Based in Nottingham, UK, Coopersonic Audio Engineering are responsible for a growing range of hand-wired effects pedals. We've already reviewed their Tubecleaner and Valveslapper, and this month turn to another pair of intriguing noise makers, the Dirtbox overdrive/distortion and the Germaniac vintage fuzz.
Both pedals can be powered by a 9V battery or a standard 9V DC adaptor. In each case, a true-bypass footswitch is joined by a trio of controls, and mono quarter-inch input and output jack sockets. Inside the smart, powder-coated enclosures, the wiring is neat and secure, the jack sockets being mounted on the case rather than the circuit board.
The included instructions describe the sound of the Dirtbox as lying somewhere between that of the Colorsound Overdriver and the Lovetone Big Cheese, two much-loved drive pedals that employ silicon transistors, so you'd expect this pedal to live up to its name and supply some aggressive, '70s-style distortion. Indeed, it does so, but the big surprise is just how versatile the Dirtbox is. The 'dirt' knob covers an impressive range, from full-on fuzz distortion down to much more moderate overdrive. Turn it right down and the Dirtbox even provides a great almost-clean boost (assuming that your pickups are of a sensible low to moderate output), with no shortage of gain available from the level control.
The character of the Dirtbox's distortion is certainly more raucous Rat than smooth Tube Screamer, and at more extreme settings there's a brightness to the fuzz that is nasty — in just the right way! But this edginess is not at the expense of body and punch, and the sounds on offer are impressively full and articulate in both bass and treble ranges: the very opposite of muddy and mid-heavy. Meanwhile, below 12 o'clock the excellent 'bite' tone knob trims off the top end for a darker tone, while above 12 o'clock it progressively thins out the sound for taut, funky fuzz tone with tons of bite.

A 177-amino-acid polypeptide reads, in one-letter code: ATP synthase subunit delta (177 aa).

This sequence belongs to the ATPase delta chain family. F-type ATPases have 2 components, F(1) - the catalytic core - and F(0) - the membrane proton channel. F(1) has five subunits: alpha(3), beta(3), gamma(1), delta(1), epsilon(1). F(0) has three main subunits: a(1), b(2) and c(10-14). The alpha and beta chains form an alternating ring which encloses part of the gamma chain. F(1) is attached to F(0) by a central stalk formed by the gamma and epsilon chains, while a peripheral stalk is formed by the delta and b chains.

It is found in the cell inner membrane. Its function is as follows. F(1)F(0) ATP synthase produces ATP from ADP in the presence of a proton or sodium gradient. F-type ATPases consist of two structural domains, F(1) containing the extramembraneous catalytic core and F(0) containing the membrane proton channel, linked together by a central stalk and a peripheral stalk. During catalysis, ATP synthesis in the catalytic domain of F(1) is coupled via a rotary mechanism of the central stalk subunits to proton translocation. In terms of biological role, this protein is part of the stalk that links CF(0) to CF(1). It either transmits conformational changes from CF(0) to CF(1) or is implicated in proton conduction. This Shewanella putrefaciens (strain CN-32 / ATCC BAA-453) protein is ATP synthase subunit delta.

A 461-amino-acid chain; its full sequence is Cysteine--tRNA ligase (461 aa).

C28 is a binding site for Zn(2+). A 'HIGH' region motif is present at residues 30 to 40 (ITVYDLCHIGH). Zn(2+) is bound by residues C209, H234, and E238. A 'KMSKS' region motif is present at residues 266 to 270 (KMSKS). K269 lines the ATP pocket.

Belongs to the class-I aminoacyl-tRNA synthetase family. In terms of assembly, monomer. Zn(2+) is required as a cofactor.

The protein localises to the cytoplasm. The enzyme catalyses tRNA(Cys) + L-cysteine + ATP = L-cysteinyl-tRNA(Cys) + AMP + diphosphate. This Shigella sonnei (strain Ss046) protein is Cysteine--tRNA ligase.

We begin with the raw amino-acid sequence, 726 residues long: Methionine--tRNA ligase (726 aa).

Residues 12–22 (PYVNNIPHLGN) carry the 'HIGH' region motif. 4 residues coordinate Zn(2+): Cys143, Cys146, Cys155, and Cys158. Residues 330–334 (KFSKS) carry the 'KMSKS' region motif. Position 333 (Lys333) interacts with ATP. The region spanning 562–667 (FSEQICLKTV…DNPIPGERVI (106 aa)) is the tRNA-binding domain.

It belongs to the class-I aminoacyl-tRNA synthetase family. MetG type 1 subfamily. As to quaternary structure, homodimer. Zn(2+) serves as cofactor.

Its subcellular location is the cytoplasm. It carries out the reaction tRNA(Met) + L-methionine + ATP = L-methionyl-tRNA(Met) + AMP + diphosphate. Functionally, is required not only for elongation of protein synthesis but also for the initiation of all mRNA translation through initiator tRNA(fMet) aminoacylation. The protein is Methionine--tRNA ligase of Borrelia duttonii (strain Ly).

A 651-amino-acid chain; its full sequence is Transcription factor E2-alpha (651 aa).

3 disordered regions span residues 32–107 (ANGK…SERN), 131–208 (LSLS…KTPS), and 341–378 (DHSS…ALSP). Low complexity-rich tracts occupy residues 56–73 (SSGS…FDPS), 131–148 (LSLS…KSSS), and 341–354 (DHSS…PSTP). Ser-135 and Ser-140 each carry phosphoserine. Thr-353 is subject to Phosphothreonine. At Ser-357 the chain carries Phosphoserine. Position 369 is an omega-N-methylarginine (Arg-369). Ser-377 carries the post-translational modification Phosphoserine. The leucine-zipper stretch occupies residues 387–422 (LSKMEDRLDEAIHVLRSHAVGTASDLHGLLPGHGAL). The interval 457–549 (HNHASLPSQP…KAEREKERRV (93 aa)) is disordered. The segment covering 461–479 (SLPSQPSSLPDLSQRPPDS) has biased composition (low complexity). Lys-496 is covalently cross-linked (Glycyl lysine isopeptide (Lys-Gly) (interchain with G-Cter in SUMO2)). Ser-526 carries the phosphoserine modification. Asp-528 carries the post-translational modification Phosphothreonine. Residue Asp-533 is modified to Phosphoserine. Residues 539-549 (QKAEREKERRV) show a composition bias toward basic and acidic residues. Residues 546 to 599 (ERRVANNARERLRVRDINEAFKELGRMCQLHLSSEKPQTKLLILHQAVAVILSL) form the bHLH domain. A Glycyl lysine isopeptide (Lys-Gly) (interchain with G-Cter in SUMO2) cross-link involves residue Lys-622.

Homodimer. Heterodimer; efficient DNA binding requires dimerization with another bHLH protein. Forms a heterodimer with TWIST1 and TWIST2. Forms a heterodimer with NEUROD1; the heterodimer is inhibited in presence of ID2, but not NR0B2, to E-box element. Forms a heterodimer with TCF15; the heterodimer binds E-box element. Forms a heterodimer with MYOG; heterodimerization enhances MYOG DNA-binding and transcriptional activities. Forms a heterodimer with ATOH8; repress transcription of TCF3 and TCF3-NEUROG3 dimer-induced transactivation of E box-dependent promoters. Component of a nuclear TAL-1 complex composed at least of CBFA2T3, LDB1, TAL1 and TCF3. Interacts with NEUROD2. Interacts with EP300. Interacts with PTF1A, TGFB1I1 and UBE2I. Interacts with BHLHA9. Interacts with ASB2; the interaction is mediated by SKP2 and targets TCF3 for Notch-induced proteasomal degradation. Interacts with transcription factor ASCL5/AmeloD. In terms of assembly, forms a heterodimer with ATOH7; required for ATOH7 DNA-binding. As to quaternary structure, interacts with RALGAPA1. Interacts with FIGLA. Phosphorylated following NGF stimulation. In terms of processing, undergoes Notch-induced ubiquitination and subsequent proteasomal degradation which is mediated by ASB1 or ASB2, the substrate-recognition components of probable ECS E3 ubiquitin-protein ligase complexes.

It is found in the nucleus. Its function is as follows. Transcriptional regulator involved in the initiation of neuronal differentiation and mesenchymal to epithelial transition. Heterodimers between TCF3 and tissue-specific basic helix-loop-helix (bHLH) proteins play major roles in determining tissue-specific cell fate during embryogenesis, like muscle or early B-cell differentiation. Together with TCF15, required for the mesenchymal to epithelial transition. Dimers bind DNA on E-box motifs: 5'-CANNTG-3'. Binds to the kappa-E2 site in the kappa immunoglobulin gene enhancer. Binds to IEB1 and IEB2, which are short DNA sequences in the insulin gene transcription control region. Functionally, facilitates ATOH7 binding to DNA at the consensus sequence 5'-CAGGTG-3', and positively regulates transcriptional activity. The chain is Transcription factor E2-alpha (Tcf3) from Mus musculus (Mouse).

It's pleasing to find that the range of all three controls extends beyond safe and sensible territory. That's certainly also true of the Germaniac. Using NOS (New Old Stock) germanium transistors, this pedal does an accomplished job of supplying warmer and more rounded — though still very dirty and aggressive — fuzz sounds. The fuzz knob covers a considerable range (while never getting quite as clean as the Dirtbox can), from a light, fuzzy drive to extreme, fully compressed fuzz sustain. Again, the level control provides more gain than is strictly sensible, guaranteeing that, unlike some fuzzes, you should always be able to cut through the mix.
However, the 'mania' knob is, appropriately, where things really get crazy. While lower settings add a dirtier, more pronounced edge to the pick attack, turn it up further and you'll encounter the kind of glitchy, scratchy sounds that say either 'the battery in my fuzz box is running out of juice' or 'there is a giant radioactive mosquito trapped inside my amplifier'! Set like this, or pushed even further into self-oscillation, the other two controls and the guitar's volume knob become very interactive, if a little unpredictable at times, and there's plenty of scope for experimental use with basses and synths.
In summary, then, the Germaniac is an impressive fuzz effect that ranges from vintage to experimental. For sheer versatility, however, it has nothing on the Dirtbox, which is an excellent multi-purpose distortion pedal that I highly recommend to anyone with a taste for edgy, aggressive drive tones. David Greeves
Dirtbox £89; Germaniac £99. Prices include VAT.Dirtbox £89.00; Germaniac £99.00.